For over 25 years as a nonprofit organization, EIA has pioneered the use of undercover investigations to expose environmental crime around the world. Intelligence reports, documentary evidence, campaigning expertise and an international advocacy network enable EIA to achieve far-reaching environmental protection by spurring changes in market demand, government policy and enforcement related to global trade in wildlife and environmental products.
Though frequently highlighted as a model of domestic ivory control, Japan’s system is plagued by loopholes and undercut by weak legislation to such an extent that no meaningful control exists at even the most basic level. The volume of ivory being traded is on the rise, illegal activity is rampant, and abuse of the system is pervasive.
The international trade in elephant ivory is governed by the United Nations Convention on International Trade in Endangered Species of Wild Fauna and Flora (CITES). In 1989, in response to the first global elephant poaching crisis of the 1970s and 80s, the international trade in ivory was banned.
In 1997, the Parties to CITES approved an “experimental” dismantling of the ban – a sale of nearly 50 tonnes of stockpiled raw ivory from Botswana, Namibia, and Zimbabwe to Japan. In 2007, CITES Parties further dismantled the international ivory ban by allowing both Japan and China to legally import 102 tonnes of ivory in a second series of ivory auctions from southern African nations. Poaching of elephants began to increase rapidly across Africa following the second ivory sale.
Both of the CITES-authorized sales were predicated on the adoption and implementation of rigorous domestic ivory trade controls in Japan aimed at preventing illegal ivory from reaching its domestic market. A CITES Secretariat team visited Japan before each sale to review ivory control system laws. In 2006, the CITES Secretariat reported to the CITES Standing Committee that, in Japan, “proof of legal origin and acquisition must be provided at the time ivory is registered.”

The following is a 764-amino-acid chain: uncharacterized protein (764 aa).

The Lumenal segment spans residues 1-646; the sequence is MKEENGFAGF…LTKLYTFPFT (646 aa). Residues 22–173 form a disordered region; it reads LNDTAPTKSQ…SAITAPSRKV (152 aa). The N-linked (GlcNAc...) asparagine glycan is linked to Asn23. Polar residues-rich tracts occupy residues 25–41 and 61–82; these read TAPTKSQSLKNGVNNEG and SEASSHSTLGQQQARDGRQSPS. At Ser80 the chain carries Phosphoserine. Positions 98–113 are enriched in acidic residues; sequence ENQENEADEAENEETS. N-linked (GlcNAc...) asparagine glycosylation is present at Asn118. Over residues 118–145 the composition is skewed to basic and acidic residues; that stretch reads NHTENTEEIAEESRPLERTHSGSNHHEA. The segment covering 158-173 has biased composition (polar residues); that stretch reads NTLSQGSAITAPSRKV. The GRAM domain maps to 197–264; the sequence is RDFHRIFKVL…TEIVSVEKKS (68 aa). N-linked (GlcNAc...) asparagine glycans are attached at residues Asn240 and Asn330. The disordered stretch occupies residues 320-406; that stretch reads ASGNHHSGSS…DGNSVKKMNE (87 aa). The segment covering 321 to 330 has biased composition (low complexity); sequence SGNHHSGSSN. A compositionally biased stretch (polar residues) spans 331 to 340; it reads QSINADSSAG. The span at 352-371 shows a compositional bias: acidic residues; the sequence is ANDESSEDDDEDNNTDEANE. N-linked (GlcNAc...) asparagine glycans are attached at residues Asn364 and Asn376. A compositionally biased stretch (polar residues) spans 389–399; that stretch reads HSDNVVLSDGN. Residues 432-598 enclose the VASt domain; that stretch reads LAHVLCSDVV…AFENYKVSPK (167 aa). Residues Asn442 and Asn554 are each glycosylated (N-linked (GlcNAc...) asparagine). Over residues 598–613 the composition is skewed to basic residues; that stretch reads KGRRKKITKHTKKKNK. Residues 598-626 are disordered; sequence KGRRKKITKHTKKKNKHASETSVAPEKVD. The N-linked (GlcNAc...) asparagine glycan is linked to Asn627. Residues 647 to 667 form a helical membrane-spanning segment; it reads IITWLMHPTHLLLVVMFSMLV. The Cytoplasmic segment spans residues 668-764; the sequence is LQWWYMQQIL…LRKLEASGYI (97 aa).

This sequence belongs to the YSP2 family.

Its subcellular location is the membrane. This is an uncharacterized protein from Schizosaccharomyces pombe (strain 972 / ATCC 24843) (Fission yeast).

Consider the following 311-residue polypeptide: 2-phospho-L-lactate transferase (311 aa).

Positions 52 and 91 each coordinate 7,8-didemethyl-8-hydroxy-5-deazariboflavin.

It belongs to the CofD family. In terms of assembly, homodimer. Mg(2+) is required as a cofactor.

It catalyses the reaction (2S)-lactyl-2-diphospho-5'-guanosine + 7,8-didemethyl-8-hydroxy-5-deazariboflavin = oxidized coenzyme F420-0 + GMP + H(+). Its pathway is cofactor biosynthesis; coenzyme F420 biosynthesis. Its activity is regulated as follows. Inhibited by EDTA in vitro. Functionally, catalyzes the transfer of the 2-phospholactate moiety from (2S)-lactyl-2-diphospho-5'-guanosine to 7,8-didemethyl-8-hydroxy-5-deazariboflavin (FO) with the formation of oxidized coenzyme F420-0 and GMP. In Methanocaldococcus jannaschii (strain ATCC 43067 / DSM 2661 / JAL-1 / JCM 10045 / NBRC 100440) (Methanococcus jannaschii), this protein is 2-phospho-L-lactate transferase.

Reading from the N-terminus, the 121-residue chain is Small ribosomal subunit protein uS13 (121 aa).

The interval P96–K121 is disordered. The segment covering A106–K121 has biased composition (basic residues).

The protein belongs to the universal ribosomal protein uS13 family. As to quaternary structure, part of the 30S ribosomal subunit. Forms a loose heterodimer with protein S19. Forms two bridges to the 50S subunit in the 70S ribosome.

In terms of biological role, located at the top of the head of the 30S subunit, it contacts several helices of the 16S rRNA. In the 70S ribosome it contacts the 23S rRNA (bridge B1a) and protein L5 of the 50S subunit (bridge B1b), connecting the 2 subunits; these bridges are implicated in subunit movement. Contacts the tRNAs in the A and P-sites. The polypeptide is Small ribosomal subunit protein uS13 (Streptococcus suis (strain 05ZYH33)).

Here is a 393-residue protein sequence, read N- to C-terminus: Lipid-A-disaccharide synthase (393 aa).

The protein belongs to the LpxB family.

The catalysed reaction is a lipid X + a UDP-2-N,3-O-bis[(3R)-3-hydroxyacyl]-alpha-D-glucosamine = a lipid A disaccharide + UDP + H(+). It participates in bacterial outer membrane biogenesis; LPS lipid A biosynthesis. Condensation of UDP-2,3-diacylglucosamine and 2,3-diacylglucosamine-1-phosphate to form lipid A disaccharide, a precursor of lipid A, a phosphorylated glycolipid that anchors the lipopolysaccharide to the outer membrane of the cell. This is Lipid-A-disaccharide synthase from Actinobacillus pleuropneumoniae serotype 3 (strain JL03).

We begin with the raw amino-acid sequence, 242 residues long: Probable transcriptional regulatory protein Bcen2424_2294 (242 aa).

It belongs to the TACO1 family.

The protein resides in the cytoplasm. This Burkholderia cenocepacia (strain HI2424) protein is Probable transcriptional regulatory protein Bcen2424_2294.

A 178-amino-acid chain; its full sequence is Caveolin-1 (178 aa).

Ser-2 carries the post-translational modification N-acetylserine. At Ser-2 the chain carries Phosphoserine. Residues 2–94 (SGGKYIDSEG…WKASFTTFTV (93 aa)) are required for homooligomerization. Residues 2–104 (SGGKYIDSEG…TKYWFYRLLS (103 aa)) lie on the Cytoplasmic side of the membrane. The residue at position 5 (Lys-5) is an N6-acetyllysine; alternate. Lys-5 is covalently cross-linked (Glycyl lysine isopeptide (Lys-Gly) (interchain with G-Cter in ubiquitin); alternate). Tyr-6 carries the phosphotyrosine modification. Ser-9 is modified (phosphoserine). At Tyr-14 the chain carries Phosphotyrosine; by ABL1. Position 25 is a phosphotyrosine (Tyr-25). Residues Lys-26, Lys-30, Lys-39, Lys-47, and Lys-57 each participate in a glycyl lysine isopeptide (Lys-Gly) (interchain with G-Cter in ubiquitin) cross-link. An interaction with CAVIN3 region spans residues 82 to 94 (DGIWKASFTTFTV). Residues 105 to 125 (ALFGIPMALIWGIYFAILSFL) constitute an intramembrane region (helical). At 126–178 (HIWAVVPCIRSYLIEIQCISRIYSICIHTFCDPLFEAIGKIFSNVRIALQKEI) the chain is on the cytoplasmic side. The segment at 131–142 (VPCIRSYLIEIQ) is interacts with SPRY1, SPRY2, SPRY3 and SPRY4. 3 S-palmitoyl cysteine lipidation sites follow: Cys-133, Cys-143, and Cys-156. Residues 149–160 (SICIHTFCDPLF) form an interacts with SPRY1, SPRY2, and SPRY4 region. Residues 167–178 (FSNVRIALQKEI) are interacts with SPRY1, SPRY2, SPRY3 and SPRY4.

However, meaningful proof of legality has never been required for whole tusk registration under Japanese law. As this report will explain, the ivory trade is regulated by the Law for the Conservation of Endangered Species of Wild Fauna and Flora (LCES), a law so full of loopholes and exceptions as to be largely useless, particularly as applied to whole tusk registration. Illegal ivory tusks can be easily registered, and thereby legalized, with something as flimsy as a note from a neighbor or a family member vouching for its acquisition and origin without any additional substantiation.
During the summer of 2015, investigators undertook an undercover survey of ivory traders in Japan in order to gain a better understanding of the extent to which loopholes in the whole tusk registration system were being abused. Expecting to find perhaps a few bad actors, the investigators instead discovered that the majority (80 percent) of ivory traders they spoke with were willing to engage in illegal tusk registration activity, ranging from purchasing an unregistered ivory tusk of unknown origin, to registering ivory tusks through the use of false information. Traders talked freely about how to evade or defraud the system and clearly had no reason to believe the Government of Japan would ever look very carefully at their activities. Some boasted of selling ivory to China.
The internet ivory trade in Japan also appears to operate without any real government oversight despite the fact the large volumes of ivory are sold via retail and auction websites. EIA has been concerned about the internet ivory trade in Japan since our 2010 study found 66 ivory traders selling ivory on Yahoo! Japan’s shopping site, and our 2014 investigation revealed over 28,000 ads for ivory on another leading internet retailer, Rakuten Ichiba.